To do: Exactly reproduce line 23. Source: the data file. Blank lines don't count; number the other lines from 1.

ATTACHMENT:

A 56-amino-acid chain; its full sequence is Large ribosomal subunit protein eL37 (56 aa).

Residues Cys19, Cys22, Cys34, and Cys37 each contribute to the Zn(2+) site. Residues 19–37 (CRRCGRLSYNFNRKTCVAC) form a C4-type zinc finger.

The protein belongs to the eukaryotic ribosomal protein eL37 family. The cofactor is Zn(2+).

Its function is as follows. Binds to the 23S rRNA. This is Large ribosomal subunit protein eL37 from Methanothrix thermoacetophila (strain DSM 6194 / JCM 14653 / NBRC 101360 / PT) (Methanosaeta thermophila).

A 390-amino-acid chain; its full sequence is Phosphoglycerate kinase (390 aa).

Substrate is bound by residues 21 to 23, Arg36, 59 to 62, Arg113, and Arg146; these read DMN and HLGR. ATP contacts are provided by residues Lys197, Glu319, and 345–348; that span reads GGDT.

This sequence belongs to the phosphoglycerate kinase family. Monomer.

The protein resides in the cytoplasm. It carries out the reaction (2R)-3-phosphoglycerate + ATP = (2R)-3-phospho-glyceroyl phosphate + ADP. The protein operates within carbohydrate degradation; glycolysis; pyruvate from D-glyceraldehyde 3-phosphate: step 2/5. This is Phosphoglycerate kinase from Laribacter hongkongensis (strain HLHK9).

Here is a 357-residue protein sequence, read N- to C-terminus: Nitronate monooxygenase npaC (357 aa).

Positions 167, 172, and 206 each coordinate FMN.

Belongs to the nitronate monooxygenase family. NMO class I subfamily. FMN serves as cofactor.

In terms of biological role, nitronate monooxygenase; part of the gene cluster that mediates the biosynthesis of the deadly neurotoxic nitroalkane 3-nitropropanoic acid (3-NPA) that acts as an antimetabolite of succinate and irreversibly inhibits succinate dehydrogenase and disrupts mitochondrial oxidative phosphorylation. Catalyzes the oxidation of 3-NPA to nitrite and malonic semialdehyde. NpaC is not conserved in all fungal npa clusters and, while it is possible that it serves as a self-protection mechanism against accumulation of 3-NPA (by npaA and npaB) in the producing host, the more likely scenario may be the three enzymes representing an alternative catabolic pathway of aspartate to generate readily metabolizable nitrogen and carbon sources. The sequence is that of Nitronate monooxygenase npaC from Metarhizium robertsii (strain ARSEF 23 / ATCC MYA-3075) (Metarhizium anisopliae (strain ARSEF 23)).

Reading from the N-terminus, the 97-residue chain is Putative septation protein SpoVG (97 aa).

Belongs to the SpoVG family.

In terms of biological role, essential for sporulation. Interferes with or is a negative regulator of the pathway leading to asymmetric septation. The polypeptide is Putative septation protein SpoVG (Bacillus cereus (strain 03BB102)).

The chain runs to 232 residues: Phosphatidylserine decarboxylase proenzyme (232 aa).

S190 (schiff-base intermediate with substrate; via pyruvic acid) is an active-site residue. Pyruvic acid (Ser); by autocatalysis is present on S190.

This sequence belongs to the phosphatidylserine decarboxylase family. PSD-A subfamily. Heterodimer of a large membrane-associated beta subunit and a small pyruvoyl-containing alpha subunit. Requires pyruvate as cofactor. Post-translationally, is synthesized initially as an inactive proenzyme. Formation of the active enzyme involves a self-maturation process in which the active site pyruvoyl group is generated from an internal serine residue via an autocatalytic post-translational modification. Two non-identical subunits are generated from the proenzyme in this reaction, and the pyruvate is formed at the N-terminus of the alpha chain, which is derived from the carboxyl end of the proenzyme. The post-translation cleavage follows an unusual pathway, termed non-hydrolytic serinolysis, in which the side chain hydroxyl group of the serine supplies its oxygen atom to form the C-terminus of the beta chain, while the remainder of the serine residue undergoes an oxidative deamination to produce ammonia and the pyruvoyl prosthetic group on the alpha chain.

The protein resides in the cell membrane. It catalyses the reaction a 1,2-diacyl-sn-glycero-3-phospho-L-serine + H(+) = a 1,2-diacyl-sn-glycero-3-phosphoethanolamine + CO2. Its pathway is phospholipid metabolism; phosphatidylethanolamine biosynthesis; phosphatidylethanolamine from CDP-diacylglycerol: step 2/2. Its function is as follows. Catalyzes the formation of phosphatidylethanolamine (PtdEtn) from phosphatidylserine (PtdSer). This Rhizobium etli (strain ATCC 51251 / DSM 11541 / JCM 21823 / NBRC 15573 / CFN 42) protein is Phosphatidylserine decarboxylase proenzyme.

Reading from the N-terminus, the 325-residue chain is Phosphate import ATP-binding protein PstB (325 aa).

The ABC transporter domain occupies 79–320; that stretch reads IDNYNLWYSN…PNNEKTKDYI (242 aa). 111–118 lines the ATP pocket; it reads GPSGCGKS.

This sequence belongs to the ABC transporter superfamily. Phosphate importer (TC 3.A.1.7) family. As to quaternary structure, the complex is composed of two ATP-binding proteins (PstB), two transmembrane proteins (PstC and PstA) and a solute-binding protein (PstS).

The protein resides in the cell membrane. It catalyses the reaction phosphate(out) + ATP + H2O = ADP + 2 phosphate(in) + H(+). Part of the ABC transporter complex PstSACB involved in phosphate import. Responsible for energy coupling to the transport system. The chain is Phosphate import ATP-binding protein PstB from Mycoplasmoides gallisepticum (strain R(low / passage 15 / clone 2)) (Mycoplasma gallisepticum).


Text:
The protein resides in the cell membrane. It catalyses the reaction phosphate(out) + ATP + H2O = ADP + 2 phosphate(in) + H(+). Part of the ABC transporter complex PstSACB involved in phosphate import. Responsible for energy coupling to the transport system. The chain is Phosphate import ATP-binding protein PstB from Mycoplasmoides gallisepticum (strain R(low / passage 15 / clone 2)) (Mycoplasma gallisepticum).